Many companies have adopted bring your own device (byod) policies because a lot of employees would just as soon use their own equipment. After all, they already have it and they are quite used to using it in most aspects of their lives. While this may seem like a perfectly reasonable solution, it may not be wise unless companies have truly looked at the issues with their risk management team. Fines as high as $1.5 million dollars

Person with PDA handheld device.

Person with PDA handheld device. (Photo credit: Wikipedia)

have already been assessed in at least one situation in a teaching hospital that lost data on a mobile device that was unencrypted.

Companies are now required to perform a risk assessment and implement a data breach protection program, including for mobile devices. Those without a plan in place can be on the receiving end of some pretty hefty fines. Some important numbers that companies should be aware of are:

-84% of employees use their smart phone for everything, including work and personal use

-47% of all people don’t use a password protection on their mobile devices

-51% of companies have no ability to erase data from a lost or stolen device

-49% of employees have received no training at all on mobile device security from their company

These issues are going to need to be addressed by all companies if they truly wish to remain out of hot water and avoid these issues with HIPAA protected data loss. A BYOD policy may save money in not having to supply equipment to employees but it also may leave you open to lawsuits and big fines. Deciding which route they want to take should rely heavily on risk assessment.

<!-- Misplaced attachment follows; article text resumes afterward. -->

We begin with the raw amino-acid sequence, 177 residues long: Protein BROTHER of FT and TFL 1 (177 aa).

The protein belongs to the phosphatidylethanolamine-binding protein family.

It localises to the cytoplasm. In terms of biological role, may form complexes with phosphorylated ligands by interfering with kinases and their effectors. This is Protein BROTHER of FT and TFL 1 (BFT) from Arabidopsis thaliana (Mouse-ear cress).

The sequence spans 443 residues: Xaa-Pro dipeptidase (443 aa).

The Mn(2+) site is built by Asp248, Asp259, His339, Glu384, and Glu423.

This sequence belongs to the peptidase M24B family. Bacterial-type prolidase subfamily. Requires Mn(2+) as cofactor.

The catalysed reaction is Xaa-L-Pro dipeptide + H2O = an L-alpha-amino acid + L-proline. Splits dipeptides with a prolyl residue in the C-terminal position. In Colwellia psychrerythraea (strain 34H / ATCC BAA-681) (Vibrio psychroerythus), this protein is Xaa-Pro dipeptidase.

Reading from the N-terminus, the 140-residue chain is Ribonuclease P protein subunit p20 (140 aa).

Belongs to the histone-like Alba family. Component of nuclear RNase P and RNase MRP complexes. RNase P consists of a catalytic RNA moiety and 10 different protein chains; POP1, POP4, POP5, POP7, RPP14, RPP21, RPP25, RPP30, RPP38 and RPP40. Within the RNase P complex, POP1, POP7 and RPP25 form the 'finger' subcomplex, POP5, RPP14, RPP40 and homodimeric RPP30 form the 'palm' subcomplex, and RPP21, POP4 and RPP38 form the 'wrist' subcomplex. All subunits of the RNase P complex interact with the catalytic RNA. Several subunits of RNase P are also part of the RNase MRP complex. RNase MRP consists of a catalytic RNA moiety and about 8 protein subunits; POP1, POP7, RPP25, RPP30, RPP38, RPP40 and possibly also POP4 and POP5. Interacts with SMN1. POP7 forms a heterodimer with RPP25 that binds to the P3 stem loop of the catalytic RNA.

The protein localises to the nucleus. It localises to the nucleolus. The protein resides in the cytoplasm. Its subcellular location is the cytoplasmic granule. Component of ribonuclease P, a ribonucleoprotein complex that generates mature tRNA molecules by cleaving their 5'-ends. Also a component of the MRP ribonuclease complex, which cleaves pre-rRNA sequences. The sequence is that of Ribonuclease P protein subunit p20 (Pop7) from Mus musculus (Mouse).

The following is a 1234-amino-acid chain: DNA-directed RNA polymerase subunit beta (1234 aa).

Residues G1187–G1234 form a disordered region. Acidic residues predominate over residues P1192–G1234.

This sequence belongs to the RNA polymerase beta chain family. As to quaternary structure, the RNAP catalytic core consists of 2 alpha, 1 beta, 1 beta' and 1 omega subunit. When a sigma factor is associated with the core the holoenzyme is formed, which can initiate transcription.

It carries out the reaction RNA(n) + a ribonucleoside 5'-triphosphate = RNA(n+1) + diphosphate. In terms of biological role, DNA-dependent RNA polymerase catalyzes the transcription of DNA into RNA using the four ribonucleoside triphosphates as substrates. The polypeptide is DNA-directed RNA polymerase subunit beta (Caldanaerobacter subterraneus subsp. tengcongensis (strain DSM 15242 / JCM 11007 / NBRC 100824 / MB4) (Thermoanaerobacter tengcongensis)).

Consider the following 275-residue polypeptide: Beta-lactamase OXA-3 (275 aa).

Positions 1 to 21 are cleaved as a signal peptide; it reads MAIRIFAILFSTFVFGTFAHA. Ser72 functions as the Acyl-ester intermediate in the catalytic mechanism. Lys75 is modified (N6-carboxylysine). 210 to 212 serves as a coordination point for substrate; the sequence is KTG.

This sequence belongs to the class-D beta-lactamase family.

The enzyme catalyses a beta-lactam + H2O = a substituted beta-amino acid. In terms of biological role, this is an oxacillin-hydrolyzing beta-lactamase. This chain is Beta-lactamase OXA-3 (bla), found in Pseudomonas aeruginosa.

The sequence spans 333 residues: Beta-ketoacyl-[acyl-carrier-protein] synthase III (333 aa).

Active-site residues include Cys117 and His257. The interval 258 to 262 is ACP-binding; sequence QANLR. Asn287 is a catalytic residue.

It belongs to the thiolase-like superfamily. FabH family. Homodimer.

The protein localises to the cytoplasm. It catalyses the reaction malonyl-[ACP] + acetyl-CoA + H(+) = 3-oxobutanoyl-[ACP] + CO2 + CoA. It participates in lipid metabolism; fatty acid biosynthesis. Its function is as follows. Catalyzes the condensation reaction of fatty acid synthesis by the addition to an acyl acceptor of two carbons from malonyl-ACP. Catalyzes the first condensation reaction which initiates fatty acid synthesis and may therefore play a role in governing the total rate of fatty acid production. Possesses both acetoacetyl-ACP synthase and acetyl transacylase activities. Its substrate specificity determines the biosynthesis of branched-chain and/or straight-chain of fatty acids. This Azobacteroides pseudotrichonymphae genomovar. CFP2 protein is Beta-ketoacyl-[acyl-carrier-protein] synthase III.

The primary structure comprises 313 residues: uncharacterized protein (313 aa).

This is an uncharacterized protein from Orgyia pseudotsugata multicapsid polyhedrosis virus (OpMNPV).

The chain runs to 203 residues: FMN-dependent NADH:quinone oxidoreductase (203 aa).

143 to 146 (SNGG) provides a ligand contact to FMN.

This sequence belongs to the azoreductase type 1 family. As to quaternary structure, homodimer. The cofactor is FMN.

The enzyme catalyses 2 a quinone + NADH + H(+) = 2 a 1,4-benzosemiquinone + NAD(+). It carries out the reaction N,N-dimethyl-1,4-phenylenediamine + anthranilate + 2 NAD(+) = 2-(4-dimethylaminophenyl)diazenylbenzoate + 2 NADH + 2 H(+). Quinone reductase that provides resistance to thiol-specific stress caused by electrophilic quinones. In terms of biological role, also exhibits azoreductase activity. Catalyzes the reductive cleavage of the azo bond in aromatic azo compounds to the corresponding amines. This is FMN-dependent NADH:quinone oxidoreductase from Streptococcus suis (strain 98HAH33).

Data needs to remain safe at all times and this needs to be addressed by technology companies as well. Being able to erase information from a lost device, over the air and remotely is a technology that is a must for these sorts of companies who handle sensitive materials. Companies should really explore all options in protecting and destroying data if they follow a BYOD policy.

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The Dangers of Employee Social Media Usage

Employers are hearing constantly of social media this and social media that. When your employees go on break or eat lunch, they are always on their cell phones talking. But, now there are also applications on phones like Facebook, Twitter, FourSquare and others where an employee can actually send photo uploads while being mobile and even post to Facebook automatically. Are employees using social media securely?

Does your company have anything in place for protecting confidentiality through social media usage? Do you have a Social Media Security Policy? Employees sign agreements when joining the company but did the business cover disclosing things like pictures or private conversations and even meeting information via Google Buzz or Facebook? What about brand new products being developed that are trade secrets?

If your employees are online working to do their job and Facebook, MySpace, or gaming sites like Pogo are not blocked, how do you know they are doing their work 100% of the time? Just because their production numbers look great, doesn’t mean they are not slacking. Have you done a Social Media Security Assessment?

It is becoming an epidemic in the work force with employees breaking rules and ultimately being fired every day. If security monitoring technologies are in place you could possibly sue the former employee but your trade secrets are gone and so might be your reputation. If an employee is bad-mouthing your company and tells everyone to not buy or shop with you, there goes your business immediately.

You can make a legal policy for employees to sign when they start their job that they will not talk, disclose, or say anything bad about the company on social media sites. If businesses do not step up soon and do something it can be a total free for all!